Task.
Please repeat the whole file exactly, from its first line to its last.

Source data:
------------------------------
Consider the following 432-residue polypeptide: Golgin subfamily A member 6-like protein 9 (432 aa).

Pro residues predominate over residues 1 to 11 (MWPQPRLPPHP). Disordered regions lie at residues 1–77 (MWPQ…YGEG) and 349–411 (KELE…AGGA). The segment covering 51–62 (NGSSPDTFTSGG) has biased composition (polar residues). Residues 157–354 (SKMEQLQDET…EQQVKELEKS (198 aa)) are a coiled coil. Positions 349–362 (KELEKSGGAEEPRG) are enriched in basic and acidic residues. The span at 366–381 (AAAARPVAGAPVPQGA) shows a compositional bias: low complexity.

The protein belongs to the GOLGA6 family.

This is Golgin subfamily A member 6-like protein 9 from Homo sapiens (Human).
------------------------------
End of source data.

Consider the following 432-residue polypeptide: Golgin subfamily A member 6-like protein 9 (432 aa).

Pro residues predominate over residues 1 to 11 (MWPQPRLPPHP). Disordered regions lie at residues 1–77 (MWPQ…YGEG) and 349–411 (KELE…AGGA). The segment covering 51–62 (NGSSPDTFTSGG) has biased composition (polar residues). Residues 157–354 (SKMEQLQDET…EQQVKELEKS (198 aa)) are a coiled coil. Positions 349–362 (KELEKSGGAEEPRG) are enriched in basic and acidic residues. The span at 366–381 (AAAARPVAGAPVPQGA) shows a compositional bias: low complexity.

The protein belongs to the GOLGA6 family.

This is Golgin subfamily A member 6-like protein 9 from Homo sapiens (Human).